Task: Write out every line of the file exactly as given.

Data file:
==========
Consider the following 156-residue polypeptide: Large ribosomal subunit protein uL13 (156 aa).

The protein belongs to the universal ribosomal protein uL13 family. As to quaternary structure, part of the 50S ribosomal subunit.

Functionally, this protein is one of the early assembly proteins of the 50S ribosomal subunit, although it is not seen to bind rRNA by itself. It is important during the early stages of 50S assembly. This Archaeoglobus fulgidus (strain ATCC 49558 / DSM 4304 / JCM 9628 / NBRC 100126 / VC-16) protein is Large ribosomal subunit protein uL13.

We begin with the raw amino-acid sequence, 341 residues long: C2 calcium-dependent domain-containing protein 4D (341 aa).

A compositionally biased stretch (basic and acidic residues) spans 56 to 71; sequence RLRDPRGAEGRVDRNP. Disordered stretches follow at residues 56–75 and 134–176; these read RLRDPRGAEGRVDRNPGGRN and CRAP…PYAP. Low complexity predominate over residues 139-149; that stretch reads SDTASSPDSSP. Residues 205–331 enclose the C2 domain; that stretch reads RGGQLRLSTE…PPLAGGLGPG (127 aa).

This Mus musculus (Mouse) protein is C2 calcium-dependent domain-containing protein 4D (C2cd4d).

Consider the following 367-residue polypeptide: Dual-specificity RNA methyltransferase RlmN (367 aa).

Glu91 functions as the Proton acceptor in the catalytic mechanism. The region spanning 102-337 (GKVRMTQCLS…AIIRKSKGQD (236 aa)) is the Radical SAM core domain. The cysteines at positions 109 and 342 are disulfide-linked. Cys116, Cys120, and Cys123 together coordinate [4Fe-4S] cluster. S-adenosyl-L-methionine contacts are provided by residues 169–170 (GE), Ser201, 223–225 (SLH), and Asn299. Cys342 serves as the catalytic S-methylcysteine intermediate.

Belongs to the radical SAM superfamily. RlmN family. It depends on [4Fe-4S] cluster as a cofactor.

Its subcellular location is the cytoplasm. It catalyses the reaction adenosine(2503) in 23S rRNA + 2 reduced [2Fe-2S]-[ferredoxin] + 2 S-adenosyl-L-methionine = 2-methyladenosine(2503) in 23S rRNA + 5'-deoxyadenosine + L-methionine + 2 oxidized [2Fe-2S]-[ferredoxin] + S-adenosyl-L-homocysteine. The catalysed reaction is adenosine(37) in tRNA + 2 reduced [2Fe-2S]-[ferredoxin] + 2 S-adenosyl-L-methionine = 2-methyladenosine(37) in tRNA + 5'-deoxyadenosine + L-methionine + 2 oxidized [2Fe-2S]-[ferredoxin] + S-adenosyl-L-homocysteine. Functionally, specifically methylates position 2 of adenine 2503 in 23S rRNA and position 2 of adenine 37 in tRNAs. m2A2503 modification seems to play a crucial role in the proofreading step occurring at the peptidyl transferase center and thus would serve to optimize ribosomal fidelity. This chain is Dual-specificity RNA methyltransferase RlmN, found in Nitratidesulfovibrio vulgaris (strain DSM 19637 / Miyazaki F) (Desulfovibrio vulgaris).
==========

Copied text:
Consider the following 156-residue polypeptide: Large ribosomal subunit protein uL13 (156 aa).

The protein belongs to the universal ribosomal protein uL13 family. As to quaternary structure, part of the 50S ribosomal subunit.

Functionally, this protein is one of the early assembly proteins of the 50S ribosomal subunit, although it is not seen to bind rRNA by itself. It is important during the early stages of 50S assembly. This Archaeoglobus fulgidus (strain ATCC 49558 / DSM 4304 / JCM 9628 / NBRC 100126 / VC-16) protein is Large ribosomal subunit protein uL13.

We begin with the raw amino-acid sequence, 341 residues long: C2 calcium-dependent domain-containing protein 4D (341 aa).

A compositionally biased stretch (basic and acidic residues) spans 56 to 71; sequence RLRDPRGAEGRVDRNP. Disordered stretches follow at residues 56–75 and 134–176; these read RLRDPRGAEGRVDRNPGGRN and CRAP…PYAP. Low complexity predominate over residues 139-149; that stretch reads SDTASSPDSSP. Residues 205–331 enclose the C2 domain; that stretch reads RGGQLRLSTE…PPLAGGLGPG (127 aa).

This Mus musculus (Mouse) protein is C2 calcium-dependent domain-containing protein 4D (C2cd4d).

Consider the following 367-residue polypeptide: Dual-specificity RNA methyltransferase RlmN (367 aa).

Glu91 functions as the Proton acceptor in the catalytic mechanism. The region spanning 102-337 (GKVRMTQCLS…AIIRKSKGQD (236 aa)) is the Radical SAM core domain. The cysteines at positions 109 and 342 are disulfide-linked. Cys116, Cys120, and Cys123 together coordinate [4Fe-4S] cluster. S-adenosyl-L-methionine contacts are provided by residues 169–170 (GE), Ser201, 223–225 (SLH), and Asn299. Cys342 serves as the catalytic S-methylcysteine intermediate.

Belongs to the radical SAM superfamily. RlmN family. It depends on [4Fe-4S] cluster as a cofactor.

Its subcellular location is the cytoplasm. It catalyses the reaction adenosine(2503) in 23S rRNA + 2 reduced [2Fe-2S]-[ferredoxin] + 2 S-adenosyl-L-methionine = 2-methyladenosine(2503) in 23S rRNA + 5'-deoxyadenosine + L-methionine + 2 oxidized [2Fe-2S]-[ferredoxin] + S-adenosyl-L-homocysteine. The catalysed reaction is adenosine(37) in tRNA + 2 reduced [2Fe-2S]-[ferredoxin] + 2 S-adenosyl-L-methionine = 2-methyladenosine(37) in tRNA + 5'-deoxyadenosine + L-methionine + 2 oxidized [2Fe-2S]-[ferredoxin] + S-adenosyl-L-homocysteine. Functionally, specifically methylates position 2 of adenine 2503 in 23S rRNA and position 2 of adenine 37 in tRNAs. m2A2503 modification seems to play a crucial role in the proofreading step occurring at the peptidyl transferase center and thus would serve to optimize ribosomal fidelity. This chain is Dual-specificity RNA methyltransferase RlmN, found in Nitratidesulfovibrio vulgaris (strain DSM 19637 / Miyazaki F) (Desulfovibrio vulgaris).